Greenspace developer persists amid political squabbling

A proposed residential development in a Porter Creek greenspace has left Yukon Resources minister Archie Lang facing charges of impropriety in the…

A proposed residential development in a Porter Creek greenspace has left Yukon Resources minister Archie Lang facing charges of impropriety in the Yukon legislature, and may land Whitehorse in Supreme Court.

The controversy began at this week’s council meeting when Daryl Novakowski showed up with a blueprint to develop 44 residential lots in a Porter Creek greenspace, owned by the Crown.

To build in greenspace, a developer must ask for an official community plan amendment and rezoning.

But, to do that, the developer needs the landowner’s permission and Novakowski got it straight from Lang.

Meanwhile, Whitehorse mayor Ernie Bourassa and a handful of city councillors have publicly opposed the 44-lot development.

But the would-be developer, Novakowski, is undeterred.

And the dispute may land the city in Supreme Court, said Novakowski.

“Mayor and council have formed an opinion prior to first reading; it’s biased and they should step down,” said Novakowski, who plans to push the development forward no matter what.

“I’ll take it to the maximum; Ernie hasn’t seen how far somebody can take it,” said Novakowski. “Once he’s stepped on my toes, it’s the wrong person.”

Lang is sounding a bit less pugnacious.

 “The government has no position on the future use of these lands,” said Lang.

“I’ve only given him a letter of comfort to put this in front of mayor and council to see if there’s any appetite.

“City hall makes the final decision,” Lang said, repeating a line he’s used many times in the past two days. “It’s in their corner. All they have to do is say yes or no.”

But the city has already made up its mind.

In fact it decided in November 2005 to ask the Yukon government to transfer the area to the city as a park.

“The city sent a letter and verbally requested that Yukon’s lands branch re-survey the entire Holly Street area into one lot and transfer it, as a park, to the city,” said Bourassa.

The city has been corresponding with the Resources department, but Lang knew nothing of the proposal.

“No, the land has been sitting there and nobody’s approached me on a park,” said Lang Tuesday.

“As far as the city approaching us, I have nothing on record that says they approached us for a park there,” said Lang.

That application would have gone through the Community Services department, said Lang on Wednesday.

However, Community Services officials refer all queries to Lang’s Energy, Mines and Resources department.

The application to turn the land into a park did not go through Community Services, said Gerry Gerein, acting assistant deputy minister of community development for Community Services.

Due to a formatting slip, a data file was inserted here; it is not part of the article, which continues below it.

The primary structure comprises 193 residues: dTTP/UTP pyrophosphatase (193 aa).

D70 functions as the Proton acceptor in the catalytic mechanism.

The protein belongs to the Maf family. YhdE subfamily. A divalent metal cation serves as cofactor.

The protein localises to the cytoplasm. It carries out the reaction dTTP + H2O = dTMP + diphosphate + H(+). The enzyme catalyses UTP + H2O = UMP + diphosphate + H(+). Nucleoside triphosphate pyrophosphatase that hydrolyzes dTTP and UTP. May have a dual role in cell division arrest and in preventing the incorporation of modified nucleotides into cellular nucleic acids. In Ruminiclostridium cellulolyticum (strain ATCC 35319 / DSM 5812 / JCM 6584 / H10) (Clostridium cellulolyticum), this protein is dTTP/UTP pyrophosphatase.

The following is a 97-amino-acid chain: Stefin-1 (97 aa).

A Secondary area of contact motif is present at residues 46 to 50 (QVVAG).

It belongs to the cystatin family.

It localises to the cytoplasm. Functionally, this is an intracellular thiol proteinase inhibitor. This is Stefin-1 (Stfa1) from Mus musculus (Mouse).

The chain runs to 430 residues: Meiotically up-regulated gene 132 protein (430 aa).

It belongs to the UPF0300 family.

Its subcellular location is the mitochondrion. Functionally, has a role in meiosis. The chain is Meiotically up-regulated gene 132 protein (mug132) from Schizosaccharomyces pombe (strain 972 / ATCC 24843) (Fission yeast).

“Energy, Mines and Resources is leading that and the best contact there is Lyle Henderson,” said Gerein.

Despite repeated requests for an interview, Henderson, the lands branch director, has been unavailable.

“Energy, Mines and Resources and the government of Yukon meets with the city on a monthly basis and there are numerous issues that go back and forth all the time,” said Greg Komaromi, assistant deputy minister for sustainable resources.

“And there have been a number of correspondences around this particular piece of land.”

That’s confirmed by a series of letters between city manager Dennis Shewfelt and Resources department lands branch director Lyle Henderson dating back to November 2005.

In them, the city rebuffs Yukon requests to consider an official community plan amendment to allow lot development on the Holly Street parcel.


Degrees of separation

Archie Lang has been pummeled in the legislature all week.

Opposition members charged Lang with meddling in the city’s affairs.

Lang is taking “a father-knows-best approach to a municipal government,” said NDP MLA Steve Cardiff.

“Why should the city even have a planning department or consult the public on development issues if the government is going to second-guess them at every turn?”

 Meanwhile the Liberals have their own take.

“The minister can deny it all he wants, but the Yukon Party government has already helped out its Yukon Party friend,” said Liberal MLA Gary McRobb.

Novakowski calls the charges of nepotism and backroom deals “ridiculous.”

“I challenge them to say that outside of that room and I’ll sue them instantly,” said Novakowski.

“When someone like (Liberal MLA Pat Duncan) accuses you of taking a bribe — actually my lawyers are waiting for her to say anything outside of that legislative assembly,” said the would-be developer.

Novakowski maintains he is not Lang’s friend. The first time he met the minister was when he asked for the letter.

Novakowski was a Yukon Party member, but he didn’t renew his membership in 2006 because “there might be a conflict of interest,” he said Friday.